HALE – An upcoming roadway project on M-65 in Plainfield Township will work towards keeping carriage and farm equipment travel safer, according law enforcement and county officials.
The Michigan Department of Transportation (MDOT) has announced it will be doing an extensive resurfacing project on both M-65 and M-55 in the county next year.
“The project will include widening of the paved portion of the shoulders on M-65 from M-55 northerly to Hale, which we anticipate will enhance safety for all road users through mitigation of run-off-road crashes and mitigation of crashes involving non-motorized traffic,” said North Region MDOT Operations Manager Garrett Dawe, in an email.
Iosco County Commissioner Charles Finley said the new construction, along with increased enforcement of the speed limit in the area, will lead to extra safety for members of Iosco County’s Amish community and farming community. Both groups traverse the busy highway with both horse and carriage and slow-moving vehicles that are vulnerable to speeding traffic.
The improvement is too late, however for members of the Amish community in Hale and Whittemore who, along with the community, mourned the death of a friend and neighbor, Owen Hostetler, 37, who passed away as the result of his injuries sustained in an August crash.
Hostetler and and his wife, Laura Hostetler, 42, both received incapacitating injuries after a vehicle collided with their horse-drawn carriage on M-65 in Reno Township. Also receiving injures were their seven children, ranging from ages one to 14.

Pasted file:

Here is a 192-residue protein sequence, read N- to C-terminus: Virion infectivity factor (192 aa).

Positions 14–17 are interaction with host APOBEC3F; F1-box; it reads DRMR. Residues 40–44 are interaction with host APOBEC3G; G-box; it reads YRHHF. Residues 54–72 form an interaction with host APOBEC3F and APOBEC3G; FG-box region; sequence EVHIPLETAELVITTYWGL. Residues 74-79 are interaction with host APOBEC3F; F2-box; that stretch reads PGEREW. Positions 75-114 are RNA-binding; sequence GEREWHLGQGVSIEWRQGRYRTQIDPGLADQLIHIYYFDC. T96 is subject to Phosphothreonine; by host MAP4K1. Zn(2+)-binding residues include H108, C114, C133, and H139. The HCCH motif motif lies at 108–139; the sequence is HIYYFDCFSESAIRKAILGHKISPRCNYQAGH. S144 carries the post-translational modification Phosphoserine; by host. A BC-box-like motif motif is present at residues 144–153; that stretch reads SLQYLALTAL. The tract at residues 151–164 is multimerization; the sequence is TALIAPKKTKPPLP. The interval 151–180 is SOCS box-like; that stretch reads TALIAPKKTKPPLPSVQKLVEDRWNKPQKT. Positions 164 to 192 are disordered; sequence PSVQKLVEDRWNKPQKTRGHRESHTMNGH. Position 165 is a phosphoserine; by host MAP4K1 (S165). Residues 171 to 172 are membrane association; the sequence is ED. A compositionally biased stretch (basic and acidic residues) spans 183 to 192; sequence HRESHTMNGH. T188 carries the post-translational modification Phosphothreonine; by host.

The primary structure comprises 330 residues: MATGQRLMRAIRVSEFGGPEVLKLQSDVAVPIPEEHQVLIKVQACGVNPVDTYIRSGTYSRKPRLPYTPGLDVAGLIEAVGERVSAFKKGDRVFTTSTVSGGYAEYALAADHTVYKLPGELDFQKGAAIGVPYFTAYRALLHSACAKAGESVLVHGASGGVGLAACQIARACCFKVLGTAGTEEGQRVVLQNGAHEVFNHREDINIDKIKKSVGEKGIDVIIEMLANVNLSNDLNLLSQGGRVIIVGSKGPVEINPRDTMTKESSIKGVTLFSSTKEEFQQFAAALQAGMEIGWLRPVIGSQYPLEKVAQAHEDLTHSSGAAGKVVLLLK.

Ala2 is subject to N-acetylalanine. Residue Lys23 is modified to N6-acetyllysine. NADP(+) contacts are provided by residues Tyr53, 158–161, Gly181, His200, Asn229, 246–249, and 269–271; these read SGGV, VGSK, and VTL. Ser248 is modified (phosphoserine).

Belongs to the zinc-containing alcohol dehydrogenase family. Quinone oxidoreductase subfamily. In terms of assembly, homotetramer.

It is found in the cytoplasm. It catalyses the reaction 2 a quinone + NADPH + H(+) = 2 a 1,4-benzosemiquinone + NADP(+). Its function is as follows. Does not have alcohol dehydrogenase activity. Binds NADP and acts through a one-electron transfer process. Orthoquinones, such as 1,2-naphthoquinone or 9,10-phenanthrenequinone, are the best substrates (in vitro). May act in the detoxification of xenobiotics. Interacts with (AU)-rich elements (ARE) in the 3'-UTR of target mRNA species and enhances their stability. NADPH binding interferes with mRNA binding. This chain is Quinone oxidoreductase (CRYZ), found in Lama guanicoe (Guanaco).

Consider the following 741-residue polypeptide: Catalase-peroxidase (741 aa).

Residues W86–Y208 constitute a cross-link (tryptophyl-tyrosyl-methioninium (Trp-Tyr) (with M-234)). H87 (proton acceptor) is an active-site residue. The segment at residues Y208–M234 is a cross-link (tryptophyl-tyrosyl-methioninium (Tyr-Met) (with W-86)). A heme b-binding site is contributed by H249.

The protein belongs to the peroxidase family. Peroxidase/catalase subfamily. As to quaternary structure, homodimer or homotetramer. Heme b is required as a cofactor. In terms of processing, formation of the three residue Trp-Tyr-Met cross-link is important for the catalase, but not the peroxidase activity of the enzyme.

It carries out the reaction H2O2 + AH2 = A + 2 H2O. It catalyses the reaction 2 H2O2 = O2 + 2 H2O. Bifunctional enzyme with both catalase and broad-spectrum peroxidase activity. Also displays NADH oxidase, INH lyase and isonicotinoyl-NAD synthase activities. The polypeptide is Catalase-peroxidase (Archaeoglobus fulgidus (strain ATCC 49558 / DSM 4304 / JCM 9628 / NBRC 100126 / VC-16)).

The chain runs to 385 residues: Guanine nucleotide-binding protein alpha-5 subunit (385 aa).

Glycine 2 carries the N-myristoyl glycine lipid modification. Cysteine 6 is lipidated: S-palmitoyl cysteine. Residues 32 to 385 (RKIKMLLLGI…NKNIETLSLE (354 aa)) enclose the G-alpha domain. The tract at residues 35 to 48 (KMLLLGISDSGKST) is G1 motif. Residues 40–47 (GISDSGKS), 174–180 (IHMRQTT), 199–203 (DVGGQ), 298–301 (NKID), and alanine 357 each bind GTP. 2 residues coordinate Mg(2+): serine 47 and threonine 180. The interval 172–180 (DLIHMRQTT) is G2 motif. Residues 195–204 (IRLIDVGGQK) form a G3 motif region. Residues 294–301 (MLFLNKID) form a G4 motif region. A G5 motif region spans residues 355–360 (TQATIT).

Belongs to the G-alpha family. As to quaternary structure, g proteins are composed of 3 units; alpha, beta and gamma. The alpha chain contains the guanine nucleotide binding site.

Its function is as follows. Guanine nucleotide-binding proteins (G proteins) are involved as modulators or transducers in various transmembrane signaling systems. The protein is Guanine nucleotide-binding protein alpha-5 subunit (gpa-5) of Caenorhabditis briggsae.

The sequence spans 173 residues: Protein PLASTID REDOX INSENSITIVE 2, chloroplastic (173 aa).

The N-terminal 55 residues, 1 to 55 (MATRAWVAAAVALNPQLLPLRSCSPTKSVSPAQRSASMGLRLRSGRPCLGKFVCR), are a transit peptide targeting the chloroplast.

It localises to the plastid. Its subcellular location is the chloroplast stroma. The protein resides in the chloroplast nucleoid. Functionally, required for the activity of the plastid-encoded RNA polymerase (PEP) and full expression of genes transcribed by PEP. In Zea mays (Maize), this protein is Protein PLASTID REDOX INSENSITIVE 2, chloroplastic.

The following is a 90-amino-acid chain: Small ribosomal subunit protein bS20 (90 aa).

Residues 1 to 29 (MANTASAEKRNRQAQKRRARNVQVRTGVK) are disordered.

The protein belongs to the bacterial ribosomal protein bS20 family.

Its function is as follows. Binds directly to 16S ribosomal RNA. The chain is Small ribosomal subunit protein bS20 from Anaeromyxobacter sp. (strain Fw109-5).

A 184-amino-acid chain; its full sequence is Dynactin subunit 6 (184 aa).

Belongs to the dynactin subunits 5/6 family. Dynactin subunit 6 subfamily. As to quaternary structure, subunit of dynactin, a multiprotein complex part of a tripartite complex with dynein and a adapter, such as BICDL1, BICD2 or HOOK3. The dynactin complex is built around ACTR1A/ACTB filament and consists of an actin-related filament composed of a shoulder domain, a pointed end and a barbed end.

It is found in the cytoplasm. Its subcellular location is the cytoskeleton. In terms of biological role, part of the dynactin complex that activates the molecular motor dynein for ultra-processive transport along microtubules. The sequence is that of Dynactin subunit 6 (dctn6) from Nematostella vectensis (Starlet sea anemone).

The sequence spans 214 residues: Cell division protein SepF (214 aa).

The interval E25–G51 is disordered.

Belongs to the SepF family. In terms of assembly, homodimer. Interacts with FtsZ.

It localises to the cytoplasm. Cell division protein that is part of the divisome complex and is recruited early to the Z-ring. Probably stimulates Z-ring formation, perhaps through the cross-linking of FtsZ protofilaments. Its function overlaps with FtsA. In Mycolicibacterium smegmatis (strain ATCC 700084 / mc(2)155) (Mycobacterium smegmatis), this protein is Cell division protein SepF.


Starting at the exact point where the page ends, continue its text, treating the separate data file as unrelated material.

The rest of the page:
Owen Hostetler received brain injuries as a result of the crash and was in a coma and passed away in the hospital last week. A funeral ceremony and memorial service were conducted Thursday at the Hostetler home off Old State Road.
County officials and law enforcement have been concerned with the stretch of M-65, which was given an increased speed limit of 65 miles per hour several years ago after a change in law. Finley and Deputy Matthew Klosowski-Lorenz said that the increased speed limit, and drivers not paying attention on the roadway have led to several crashes which have resulted in death over the past year.
MDOT, which has conducted speed studies on the stretch of highway, has not lowered the speed limit and Finley and board Vice Chairman Jay O’Farrell have asked that mitigation efforts, such as speed enforcement signs, be included on the highway.
Recently Klosowski-Lorenz, who runs the county road patrol, has been conducting enforcement and strict speed limit enforcement in the area. Finley reached out to Iosco County Road Commissioner Engineer/Manager Bruce Bolen about signage in the area. Now the road commission has lent the use of electronic speed enforcement signs in the area. Along with the signs, and increased patrols, the county and sheriff department are calling it Project STAR (Strategic Traffic Accident Reduction), in an effort to make the area safer for carriages and tractors.
Finley said in his talks with Bolen about including the signs on the highway, Bolen told him that MDOT was planning a project to widen the roadway shoulders.
“So I asked MDOT to see if they can do something as far as a carriage path, and never really got an answer from them, so what I did from there I took it to one step further and contacted 106th District State Rep. Sue Allor’s office and her team got on board with it, and low and behold, we got a carriage lane,” Finley said.